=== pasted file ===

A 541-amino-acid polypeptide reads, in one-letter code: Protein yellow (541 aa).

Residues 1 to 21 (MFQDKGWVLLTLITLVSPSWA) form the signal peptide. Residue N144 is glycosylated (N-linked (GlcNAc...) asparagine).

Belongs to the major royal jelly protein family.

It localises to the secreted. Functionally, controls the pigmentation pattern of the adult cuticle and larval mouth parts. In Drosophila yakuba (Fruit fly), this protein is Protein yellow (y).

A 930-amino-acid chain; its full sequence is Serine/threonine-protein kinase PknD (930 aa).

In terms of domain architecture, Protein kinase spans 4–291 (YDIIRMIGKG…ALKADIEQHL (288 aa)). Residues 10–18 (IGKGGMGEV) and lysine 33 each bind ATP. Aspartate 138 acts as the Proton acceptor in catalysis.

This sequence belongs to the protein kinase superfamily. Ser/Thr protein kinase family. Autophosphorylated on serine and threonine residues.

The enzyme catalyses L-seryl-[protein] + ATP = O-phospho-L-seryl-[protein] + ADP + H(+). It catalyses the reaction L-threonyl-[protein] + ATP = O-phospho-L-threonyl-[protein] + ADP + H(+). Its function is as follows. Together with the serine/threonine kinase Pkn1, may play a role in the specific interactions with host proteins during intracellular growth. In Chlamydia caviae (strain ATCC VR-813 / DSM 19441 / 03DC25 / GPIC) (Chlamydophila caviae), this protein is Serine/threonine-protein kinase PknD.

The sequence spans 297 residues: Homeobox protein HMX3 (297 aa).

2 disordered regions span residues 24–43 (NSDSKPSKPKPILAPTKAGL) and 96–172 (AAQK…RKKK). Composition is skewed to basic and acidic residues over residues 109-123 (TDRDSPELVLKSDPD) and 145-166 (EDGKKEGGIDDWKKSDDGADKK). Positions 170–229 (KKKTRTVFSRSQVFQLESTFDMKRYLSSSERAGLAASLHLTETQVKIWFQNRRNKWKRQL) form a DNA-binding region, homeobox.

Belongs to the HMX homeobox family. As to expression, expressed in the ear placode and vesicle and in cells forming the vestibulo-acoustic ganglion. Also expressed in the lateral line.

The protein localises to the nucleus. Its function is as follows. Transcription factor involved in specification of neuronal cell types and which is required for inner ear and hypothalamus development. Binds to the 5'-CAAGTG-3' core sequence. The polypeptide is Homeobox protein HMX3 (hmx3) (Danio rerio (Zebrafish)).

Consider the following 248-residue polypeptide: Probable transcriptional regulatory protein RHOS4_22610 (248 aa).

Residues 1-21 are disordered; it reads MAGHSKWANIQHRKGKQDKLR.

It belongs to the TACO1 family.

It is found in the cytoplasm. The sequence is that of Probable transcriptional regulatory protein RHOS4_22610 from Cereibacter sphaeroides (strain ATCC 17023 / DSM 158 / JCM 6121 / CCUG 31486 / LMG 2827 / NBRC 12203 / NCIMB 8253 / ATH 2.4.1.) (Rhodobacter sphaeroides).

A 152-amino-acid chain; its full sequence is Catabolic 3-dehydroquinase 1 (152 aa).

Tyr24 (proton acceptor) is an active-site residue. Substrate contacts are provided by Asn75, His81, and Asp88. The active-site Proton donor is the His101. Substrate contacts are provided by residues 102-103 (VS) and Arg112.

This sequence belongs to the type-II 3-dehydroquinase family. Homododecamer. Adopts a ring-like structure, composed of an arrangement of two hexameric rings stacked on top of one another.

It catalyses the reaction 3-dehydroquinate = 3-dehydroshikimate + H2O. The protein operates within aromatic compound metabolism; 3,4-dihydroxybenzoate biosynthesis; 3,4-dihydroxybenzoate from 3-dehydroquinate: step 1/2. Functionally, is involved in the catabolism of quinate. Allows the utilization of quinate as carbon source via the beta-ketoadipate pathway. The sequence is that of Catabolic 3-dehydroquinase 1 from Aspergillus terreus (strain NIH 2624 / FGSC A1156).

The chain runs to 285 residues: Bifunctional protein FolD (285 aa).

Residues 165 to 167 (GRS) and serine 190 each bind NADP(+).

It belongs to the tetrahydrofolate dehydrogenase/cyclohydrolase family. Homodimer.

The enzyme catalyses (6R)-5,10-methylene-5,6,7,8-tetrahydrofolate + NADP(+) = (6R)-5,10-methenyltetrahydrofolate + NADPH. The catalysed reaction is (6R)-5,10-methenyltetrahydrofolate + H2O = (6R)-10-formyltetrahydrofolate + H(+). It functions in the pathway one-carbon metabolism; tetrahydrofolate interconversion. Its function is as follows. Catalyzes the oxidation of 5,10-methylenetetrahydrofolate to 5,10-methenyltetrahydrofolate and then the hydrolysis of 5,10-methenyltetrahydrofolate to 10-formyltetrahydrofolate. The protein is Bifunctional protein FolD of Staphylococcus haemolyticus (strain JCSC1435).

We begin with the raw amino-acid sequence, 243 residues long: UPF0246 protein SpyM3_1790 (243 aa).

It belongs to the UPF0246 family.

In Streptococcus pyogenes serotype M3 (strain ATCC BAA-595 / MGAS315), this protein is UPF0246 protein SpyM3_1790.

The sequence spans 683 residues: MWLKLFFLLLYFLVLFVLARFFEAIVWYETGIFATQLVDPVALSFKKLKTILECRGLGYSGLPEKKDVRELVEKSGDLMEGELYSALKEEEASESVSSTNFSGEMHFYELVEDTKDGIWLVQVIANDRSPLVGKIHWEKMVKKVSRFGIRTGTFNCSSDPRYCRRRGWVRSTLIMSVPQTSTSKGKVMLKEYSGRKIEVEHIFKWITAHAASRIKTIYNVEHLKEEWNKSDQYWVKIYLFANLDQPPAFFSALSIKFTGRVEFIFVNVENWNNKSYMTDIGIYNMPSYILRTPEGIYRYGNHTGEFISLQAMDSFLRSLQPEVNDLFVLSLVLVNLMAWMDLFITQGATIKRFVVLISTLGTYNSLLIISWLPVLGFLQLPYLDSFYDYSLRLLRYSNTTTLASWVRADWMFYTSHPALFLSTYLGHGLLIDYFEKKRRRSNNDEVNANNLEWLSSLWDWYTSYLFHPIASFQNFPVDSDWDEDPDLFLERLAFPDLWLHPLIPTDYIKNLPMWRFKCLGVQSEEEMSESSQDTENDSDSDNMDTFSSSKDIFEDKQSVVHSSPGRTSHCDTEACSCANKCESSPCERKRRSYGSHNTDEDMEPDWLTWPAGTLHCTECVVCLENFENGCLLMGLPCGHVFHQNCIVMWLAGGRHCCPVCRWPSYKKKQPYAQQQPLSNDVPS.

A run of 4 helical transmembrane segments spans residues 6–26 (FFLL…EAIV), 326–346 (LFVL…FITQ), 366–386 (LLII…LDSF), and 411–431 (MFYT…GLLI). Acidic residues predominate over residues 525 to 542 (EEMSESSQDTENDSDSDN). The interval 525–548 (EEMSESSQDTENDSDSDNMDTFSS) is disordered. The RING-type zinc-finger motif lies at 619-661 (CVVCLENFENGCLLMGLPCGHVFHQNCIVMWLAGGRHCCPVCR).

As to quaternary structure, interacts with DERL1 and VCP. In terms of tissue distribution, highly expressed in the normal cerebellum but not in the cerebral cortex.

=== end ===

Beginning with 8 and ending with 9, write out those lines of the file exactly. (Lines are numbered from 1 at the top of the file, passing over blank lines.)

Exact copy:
The enzyme catalyses L-seryl-[protein] + ATP = O-phospho-L-seryl-[protein] + ADP + H(+). It catalyses the reaction L-threonyl-[protein] + ATP = O-phospho-L-threonyl-[protein] + ADP + H(+). Its function is as follows. Together with the serine/threonine kinase Pkn1, may play a role in the specific interactions with host proteins during intracellular growth. In Chlamydia caviae (strain ATCC VR-813 / DSM 19441 / 03DC25 / GPIC) (Chlamydophila caviae), this protein is Serine/threonine-protein kinase PknD.

The sequence spans 297 residues: Homeobox protein HMX3 (297 aa).